How Bankruptcy Can Stop A Tax Garnishment
The Internal Revenue Service has enormous power to garnish a tax debtor’s wages. The IRS does not require a court order to garnish assets or wages, called an administrative levy, and can levy upon wages, bank accounts, social security payments, accounts receivables, insurance proceeds, real property, and, in some cases, a personal residence. The IRS has only a few simple requirements to meet before garnishing wages:
- The IRS must assess a tax debt and send a Demand for Payment;
- The tax debtor must neglect or refuse to pay the tax; and
- The IRS must send a Notice of Intent to Levy and Notice of Your Right to a Hearing at least 30 days before the garnishment.
Bankruptcy can stop an IRS tax levy. Under the automatic stay provisions of the federal Bankruptcy Code, once a bankruptcy case is filed, the IRS must stop garnishing the tax debtor’s wages. The relief is immediate, whether or not the IRS knows about the bankruptcy filing. If wages are garnished after the bankruptcy case is filed, they must be returned immediately. This legal injunction continues until the bankruptcy discharge is entered, the case is dismissed, or the stay is lifted by the bankruptcy court.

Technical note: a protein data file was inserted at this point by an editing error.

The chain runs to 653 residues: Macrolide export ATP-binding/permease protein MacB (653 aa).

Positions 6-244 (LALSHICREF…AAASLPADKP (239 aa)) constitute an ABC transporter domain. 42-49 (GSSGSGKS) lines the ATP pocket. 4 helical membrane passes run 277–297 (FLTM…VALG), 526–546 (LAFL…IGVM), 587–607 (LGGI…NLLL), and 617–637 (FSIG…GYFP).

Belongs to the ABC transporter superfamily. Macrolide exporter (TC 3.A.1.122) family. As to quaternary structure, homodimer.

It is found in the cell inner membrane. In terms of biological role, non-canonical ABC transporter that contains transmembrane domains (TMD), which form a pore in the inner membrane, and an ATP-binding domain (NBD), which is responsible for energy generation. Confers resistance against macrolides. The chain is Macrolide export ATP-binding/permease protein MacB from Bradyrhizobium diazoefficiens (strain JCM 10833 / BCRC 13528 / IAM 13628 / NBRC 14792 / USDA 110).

Some tax debts can be discharged in bankruptcy. In general, an income tax debt may be discharged if the tax is more than three years old. Additionally, if the income tax debt is discharged, any tax penalty is also discharged. If the underlying tax debt is not discharged, in some cases the tax penalty may be discharged.
Even when a tax debt cannot be discharged, a tax debtor may find relief through the bankruptcy process. Since the IRS cannot garnish wages during the bankruptcy case, a tax debtor may delay a tax levy for up to five years by filing a Chapter 13 bankruptcy. During that time some or all of the tax debt can be repaid and no new tax penalties will accrue.
In some cases the debtor may consider filing bankruptcy and then making the IRS an Offer in Compromise for any non-dischargeable tax debt. The IRS will not consider an Offer in Compromise during a bankruptcy case. After the bankruptcy has discharged, the IRS will consider an Offer in Compromise, and, in many cases, the recent bankruptcy filing will serve as powerful evidence of the inability of the IRS to collect on the tax debt.
The federal Bankruptcy Code can protect you from IRS garnishment and can help you resolve your tax debt. Bankruptcy can provide you with time to repay your obligation, without the threat of IRS seizure or garnishment; or, in some circumstances, can permanently discharge your tax debt. Your bankruptcy attorney can explain your legal rights and the available opportunities to free yourself from your income tax burden.